Lawrence Arts Center opens; includes studio space for local artists
Imagine the city of Lawrence as a destination for the arts – a community that embraces creativity and encourages artists to make this their home. That’s the vision of an exciting new partnership between the Lawrence Community Development Corporation (LCDC) and Partnership For Lawrence (PFL). The two groups have spent several months renovating a LCDC-owned building at 4437 North Franklin Road in Lawrence. Home to INDOT during the recent Pendleton Pike upgrade, the building has been converted into four artist studios and a large flex room intended for public art instruction classes. “The Lawrence Arts Center is a place where artists will have private, affordable studio space in which to work, and will also serve as a gathering place to host public art classes and art exhibitions,” said Judy Byron, president, PFL.
Beginning June 1, applications will be taken from artists interested in securing studio space. The monthly rental is $350 including all utilities and wireless Internet access. Studio rental costs can be offset with fees generated from public art classes that will be taught by the resident artists. Free short-term studio space will also be awarded to selected guest artists. “The LCDC had a property that it wanted to share, and opening it for use by the arts community made a lot of sense,” said Judi DeLong, LCDC president. “Lawrence needs the arts and we really didn’t have an appropriate venue for artists to teach or exhibit their work. We had the space and it just seemed logical.”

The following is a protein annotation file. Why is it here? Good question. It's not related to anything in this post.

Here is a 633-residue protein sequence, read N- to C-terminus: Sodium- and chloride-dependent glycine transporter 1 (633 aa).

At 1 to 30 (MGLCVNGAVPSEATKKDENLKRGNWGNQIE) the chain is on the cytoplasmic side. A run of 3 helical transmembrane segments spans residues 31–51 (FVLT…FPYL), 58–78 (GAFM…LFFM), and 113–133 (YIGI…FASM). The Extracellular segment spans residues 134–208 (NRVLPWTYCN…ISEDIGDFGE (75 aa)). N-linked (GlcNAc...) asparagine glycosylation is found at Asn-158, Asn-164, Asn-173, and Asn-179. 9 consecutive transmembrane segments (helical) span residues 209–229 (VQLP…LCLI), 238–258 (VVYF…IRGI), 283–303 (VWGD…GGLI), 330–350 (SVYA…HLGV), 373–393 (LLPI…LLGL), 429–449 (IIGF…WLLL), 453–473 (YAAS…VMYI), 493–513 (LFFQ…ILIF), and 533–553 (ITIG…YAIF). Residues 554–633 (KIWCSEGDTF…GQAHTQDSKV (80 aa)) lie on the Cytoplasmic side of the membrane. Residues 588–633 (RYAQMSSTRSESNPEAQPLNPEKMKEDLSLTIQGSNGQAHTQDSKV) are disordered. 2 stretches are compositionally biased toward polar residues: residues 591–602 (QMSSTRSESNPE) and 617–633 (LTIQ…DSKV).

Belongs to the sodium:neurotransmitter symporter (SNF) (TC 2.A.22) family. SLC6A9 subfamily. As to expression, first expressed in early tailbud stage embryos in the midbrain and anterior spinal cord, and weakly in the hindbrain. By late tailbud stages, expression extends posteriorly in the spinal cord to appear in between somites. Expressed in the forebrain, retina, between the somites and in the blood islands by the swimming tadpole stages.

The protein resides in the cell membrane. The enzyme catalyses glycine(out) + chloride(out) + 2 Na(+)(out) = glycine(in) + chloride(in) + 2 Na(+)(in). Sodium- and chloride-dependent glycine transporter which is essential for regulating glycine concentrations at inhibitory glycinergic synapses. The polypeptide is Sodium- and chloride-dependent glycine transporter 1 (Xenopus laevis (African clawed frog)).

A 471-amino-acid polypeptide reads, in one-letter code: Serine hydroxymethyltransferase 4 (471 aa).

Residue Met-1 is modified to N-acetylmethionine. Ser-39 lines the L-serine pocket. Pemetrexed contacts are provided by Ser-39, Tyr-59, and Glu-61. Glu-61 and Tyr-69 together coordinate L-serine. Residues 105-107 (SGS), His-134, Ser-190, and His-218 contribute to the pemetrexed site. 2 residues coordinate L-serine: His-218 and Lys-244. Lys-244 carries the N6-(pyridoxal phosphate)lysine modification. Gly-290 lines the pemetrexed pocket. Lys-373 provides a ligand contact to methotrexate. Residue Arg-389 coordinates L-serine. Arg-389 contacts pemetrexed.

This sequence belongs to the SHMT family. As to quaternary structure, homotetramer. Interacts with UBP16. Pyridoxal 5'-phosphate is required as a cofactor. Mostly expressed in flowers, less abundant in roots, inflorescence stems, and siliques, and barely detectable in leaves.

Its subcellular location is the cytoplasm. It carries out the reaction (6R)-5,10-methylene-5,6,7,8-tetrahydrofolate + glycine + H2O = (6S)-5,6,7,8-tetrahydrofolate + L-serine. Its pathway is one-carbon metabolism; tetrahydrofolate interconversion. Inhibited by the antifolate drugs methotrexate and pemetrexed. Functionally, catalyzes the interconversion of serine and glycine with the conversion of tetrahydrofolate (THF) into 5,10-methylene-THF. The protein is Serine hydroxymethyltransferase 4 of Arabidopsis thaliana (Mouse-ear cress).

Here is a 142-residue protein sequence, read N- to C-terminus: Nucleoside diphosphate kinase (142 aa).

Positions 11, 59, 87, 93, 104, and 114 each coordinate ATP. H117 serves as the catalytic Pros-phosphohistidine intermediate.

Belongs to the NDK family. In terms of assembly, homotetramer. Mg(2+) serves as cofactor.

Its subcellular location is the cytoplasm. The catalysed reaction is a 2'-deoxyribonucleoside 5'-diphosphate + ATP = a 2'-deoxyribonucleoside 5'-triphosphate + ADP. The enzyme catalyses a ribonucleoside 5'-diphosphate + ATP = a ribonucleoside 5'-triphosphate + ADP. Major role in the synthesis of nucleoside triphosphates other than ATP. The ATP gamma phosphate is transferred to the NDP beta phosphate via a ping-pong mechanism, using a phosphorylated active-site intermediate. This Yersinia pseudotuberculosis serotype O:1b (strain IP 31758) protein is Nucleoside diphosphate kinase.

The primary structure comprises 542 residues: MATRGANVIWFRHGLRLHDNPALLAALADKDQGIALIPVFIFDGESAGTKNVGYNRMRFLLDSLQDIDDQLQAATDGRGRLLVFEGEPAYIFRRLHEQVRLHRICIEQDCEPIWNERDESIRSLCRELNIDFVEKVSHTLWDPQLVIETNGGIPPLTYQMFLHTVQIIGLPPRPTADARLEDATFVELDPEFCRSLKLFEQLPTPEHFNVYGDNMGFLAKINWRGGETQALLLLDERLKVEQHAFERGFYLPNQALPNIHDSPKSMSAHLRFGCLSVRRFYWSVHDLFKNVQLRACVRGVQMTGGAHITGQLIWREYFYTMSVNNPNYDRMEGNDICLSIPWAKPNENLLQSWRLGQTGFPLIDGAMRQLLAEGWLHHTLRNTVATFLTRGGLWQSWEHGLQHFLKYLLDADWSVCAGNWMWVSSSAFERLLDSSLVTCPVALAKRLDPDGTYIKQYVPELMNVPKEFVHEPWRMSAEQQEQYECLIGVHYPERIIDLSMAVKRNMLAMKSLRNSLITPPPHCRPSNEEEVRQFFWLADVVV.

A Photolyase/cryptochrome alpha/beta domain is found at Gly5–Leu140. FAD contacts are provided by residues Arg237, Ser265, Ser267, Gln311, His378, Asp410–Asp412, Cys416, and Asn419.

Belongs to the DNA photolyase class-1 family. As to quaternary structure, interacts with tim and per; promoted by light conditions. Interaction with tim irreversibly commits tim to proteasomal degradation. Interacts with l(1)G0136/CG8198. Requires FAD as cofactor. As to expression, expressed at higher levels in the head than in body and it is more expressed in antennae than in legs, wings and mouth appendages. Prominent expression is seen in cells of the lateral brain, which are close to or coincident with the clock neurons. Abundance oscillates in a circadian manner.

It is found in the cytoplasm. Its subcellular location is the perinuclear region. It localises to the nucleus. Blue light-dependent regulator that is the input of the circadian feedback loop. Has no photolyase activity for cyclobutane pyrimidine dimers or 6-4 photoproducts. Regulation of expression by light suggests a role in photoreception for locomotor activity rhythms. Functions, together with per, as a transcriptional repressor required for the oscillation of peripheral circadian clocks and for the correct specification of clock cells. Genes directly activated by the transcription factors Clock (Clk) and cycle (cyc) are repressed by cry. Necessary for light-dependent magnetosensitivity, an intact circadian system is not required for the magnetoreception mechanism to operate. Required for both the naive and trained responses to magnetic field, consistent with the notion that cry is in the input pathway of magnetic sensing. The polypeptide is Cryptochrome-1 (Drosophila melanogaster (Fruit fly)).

Don’t believe that the arts matter? Think again. According to a study released by Americans for the Arts, the nonprofit arts and culture industry generates $166.2 billion in economic activity annually. The study’s conclusion lays to rest a common misconception: that communities support the arts and culture at the expense of local economic development. In fact, they are investing in an industry that supports jobs, generates government revenue, and is a cornerstone of tourism.
PFL has applied for a project grant award from the Indianapolis Arts Council to help fund the program offsetting costs for the discount in rent and free studio space to the resident artists, the discounted cost to the students for class fees, and classroom and art supplies. Two art lesson “seasons” are envisioned: Summer (July-September) and Fall (October-December). The four resident artists and six guest artists will teach classes expected to include painting, drawing photography, stained glass, acting, jewelry making and ballroom dancing. Each schedule will include a minimum of 30 class offerings.